• One European construction materials company out of four was given a bonus as it adopted ambitious targets to reduce specific freshwater withdrawal in cement operations and to demonstrate a positive impact by 2030 on water resources in water-scarce areas.
  • One European metals company out of seven was given a bonus, while two received a malus.
  • Two European paper & packaging companies out of six were given a bonus.

UPM’s overall performance in the overlay: 20% bonus in 2017

UPM’s dedication to water management and disclosure is outstanding. The company has set three ambitious water targets for 2030 against a 2008 baseline at group level for pulp and paper production:

1/ reduce effluent load (COD) by 40% (achieved -27% in 2016)

2/ reduce wastewater volume by 30% (achieved -13% in 2016)

3/ 100% of nutrients used in effluent treatment from recycled sources (started the project in 2016).

Its water quality monitoring systems are strong and the company has implemented both mechanical and biological effluent treatment at all its sites. Interestingly, it is working with Yara to meet its promising nutrient recycling target. Also, it is working with local authorities to assess its local impact on watersheds: for example, it has reported a 10-year study on its low impact on the Uruguay river, which was confirmed by Argentinian and Uruguayan authorities.

In terms of risk management, the company says it operates at 100% in water- abundant locations (it discloses publicly the location of its production sites on Water Stress Index maps, which is clearly best practice). Also, it is the only company assessed which has disclosed a water sensitivity analysis.

Finally, UPM is the only company among peers that has committed to promoting access to safe drinking water, proper sanitation facilities and good hygiene. It signed the WBCSD WASH at the Workplace pledge: it will provide all employees with safe water and sanitation no later than 2018.

Scope B

General outcomes:

Assessment n°1 & 2: Exposure to water stress

KPIs

  • Weighted average score based on the breakdown of EBITDA by country and the water stress score of each country of implementation

Companies are very aware of their exposure to water stress, but the way they communicate on it is clearly not harmonised: % of facilities vs. % of water abstracted, water risk vs. water stress. The assessment is complicated.

We used the model developed by Bernstein* to assess the exposure of each mining company to water stress as of today (based on WRI Aqueduct Water stress 2020 BAU) and in a 2040 Pessimistic Scenario (based on WRI Aqueduct Water stress 2040 Pessimistic). Exposure to water stress varies from one company to the next and knowing the individual company’s exposure to water scarcity helps to assess water management quality.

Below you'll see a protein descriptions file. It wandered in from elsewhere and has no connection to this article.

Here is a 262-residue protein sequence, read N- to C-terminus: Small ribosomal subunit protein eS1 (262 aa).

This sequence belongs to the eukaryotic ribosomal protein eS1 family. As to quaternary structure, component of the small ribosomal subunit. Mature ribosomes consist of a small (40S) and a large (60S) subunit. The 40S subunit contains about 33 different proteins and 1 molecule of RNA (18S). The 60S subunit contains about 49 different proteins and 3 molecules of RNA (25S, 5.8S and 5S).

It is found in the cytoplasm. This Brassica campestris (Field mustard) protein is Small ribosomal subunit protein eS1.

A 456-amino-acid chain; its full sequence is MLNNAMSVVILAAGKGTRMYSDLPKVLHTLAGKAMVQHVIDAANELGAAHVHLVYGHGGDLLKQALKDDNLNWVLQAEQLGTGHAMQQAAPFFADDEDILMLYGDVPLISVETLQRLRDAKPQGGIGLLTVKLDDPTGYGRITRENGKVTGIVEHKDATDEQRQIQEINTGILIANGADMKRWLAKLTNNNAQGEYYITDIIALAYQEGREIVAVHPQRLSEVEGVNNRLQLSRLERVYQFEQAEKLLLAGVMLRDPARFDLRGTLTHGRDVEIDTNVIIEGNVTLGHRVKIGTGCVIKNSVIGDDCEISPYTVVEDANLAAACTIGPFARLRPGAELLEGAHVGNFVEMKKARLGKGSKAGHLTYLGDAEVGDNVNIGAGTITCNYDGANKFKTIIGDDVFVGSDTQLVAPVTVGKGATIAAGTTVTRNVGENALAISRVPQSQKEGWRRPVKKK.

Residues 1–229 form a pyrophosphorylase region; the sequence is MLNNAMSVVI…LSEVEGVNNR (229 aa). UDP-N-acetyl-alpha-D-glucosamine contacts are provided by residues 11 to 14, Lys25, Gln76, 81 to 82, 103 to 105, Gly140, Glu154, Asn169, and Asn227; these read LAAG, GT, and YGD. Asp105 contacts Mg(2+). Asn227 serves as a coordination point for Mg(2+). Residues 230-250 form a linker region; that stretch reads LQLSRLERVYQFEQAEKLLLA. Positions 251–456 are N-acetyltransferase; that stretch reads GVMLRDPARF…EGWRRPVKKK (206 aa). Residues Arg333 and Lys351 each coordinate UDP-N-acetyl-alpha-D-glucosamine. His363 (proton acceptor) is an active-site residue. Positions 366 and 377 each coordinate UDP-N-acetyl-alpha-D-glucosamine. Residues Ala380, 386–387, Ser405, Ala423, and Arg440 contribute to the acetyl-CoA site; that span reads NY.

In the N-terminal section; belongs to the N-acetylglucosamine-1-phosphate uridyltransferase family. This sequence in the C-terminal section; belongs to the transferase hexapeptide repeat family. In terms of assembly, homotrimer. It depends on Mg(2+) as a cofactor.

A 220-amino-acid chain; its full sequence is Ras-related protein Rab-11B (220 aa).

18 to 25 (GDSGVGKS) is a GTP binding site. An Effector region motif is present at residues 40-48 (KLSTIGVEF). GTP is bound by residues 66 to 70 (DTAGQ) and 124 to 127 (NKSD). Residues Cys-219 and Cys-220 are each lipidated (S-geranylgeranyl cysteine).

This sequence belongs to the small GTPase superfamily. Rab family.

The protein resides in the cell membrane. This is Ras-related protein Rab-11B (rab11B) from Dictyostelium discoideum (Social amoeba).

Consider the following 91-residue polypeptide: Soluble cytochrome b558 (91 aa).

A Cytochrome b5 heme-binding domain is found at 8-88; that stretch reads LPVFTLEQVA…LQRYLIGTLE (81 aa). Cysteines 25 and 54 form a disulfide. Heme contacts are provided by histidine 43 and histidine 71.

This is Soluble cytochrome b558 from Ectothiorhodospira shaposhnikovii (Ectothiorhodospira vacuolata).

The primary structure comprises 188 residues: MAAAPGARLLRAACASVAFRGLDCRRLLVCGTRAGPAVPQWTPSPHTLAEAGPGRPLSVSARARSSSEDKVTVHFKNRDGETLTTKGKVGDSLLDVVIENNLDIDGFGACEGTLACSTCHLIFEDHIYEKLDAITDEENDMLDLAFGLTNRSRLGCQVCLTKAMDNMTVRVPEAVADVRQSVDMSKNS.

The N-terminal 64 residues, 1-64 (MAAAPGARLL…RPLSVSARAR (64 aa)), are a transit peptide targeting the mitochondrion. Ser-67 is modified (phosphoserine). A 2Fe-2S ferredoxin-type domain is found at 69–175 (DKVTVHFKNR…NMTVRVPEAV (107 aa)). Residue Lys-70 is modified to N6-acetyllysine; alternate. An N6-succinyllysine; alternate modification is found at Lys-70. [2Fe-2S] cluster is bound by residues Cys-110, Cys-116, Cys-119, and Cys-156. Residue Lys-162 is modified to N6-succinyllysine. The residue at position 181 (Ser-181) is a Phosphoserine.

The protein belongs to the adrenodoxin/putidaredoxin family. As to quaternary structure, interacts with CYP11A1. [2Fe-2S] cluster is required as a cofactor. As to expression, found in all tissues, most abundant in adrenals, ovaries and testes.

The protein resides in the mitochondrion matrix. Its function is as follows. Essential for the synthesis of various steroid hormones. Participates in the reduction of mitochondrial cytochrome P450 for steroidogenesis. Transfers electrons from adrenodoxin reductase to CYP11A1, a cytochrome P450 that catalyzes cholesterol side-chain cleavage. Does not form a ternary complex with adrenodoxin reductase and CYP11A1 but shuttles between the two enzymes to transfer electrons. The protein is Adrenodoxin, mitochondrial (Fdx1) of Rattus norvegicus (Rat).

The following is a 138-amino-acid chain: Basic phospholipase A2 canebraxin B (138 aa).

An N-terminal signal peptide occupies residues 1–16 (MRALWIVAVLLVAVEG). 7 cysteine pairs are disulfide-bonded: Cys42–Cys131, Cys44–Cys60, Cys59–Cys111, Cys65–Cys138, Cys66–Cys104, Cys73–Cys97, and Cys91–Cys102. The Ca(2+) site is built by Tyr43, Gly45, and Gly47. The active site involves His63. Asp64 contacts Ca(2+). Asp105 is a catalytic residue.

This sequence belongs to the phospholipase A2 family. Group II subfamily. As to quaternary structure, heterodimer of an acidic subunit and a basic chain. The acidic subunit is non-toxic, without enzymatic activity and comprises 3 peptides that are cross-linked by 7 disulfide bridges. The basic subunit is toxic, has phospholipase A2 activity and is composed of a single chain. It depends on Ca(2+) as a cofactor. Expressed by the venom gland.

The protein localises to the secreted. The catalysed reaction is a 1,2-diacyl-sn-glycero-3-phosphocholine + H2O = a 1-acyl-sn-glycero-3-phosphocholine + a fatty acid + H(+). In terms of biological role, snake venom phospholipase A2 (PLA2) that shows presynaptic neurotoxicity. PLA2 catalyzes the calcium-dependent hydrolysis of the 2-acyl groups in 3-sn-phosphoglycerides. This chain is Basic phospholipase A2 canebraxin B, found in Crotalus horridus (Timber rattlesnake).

Assessments n°3, 4, 5 & 6: Water withdrawals / consumption

KPIs

  • Water (absolute and specific) intake
  • Origin of water used
  • Recycling rates

Limiting freshwater withdrawal and developing strategies around the use of brackish or sea water is considered best practice. The assessment is qualitative and takes into account the local context.

Reporting on water consumption and water withdrawal remains inconsistent among companies as definitions are not harmonised. Harmonising accounting rules is required to help investors assess more precisely mining companies’ water risk exposure and performance.

Assessment n°7: Water management / targets

KPIs

  • Water-related targets: ex. absolute water withdrawal reduction, increase share of brackish or recycled water, reduce freshwater use
  • Management of water at catchment level

Assessment n°8: Community / WASH

KPIs

  • Providing access to WASH for employees and/or suppliers
  • Providing access to WASH in local communities
  • Local community engagement.

Food for thought:

Surprisingly enough mining companies do not report any information on water quality discharge. This could be an area of active engagement taking into account the potentially massive impacts of mining activity on watersheds.

Company-specific outcomes:

  • Three European mining companies out of seven were given a bonus to reflect their sustainable water management. Two were given a malus because of inadequate water withdrawal and transparency.

Communication:

BNPP AM shared the outcomes with its institutional clients (mandates). BNPP AM is starting now to disclose more to stakeholders such as civil society (this case study being one example).

Next steps

In a similar way, we have analysed in the past year:

  • the climate change and forest policies of companies in the consumer staples sector
  • the climate change and air pollution impacts of European companies in the Automobile sector
  • the climate change and air pollution impacts of European companies in the utilities sector
  • the natural capital dependencies and impacts (climate change, forest, water, biodiversity and land-use) of European companies in the financials sector
  • the climate change and biodiversity policies of European companies in the mining sector.

We are currently assessing the materials sector again, this time not on water, but other on natural capital dependencies and impacts (climate change, waste, forest, air pollution, land-use and biodiversity).

Read through the other Finance Sector Supplement case studies here.

*Bernstein’s publication: ESG: Metals & Mining – The threat of water scarcity in the mining industry, 29 June 2017
This case study supports the Connecting Finance and Natural Capital project; brought together by the Natural Capital Coalition, the Natural Capital Finance Alliance and the VBDO.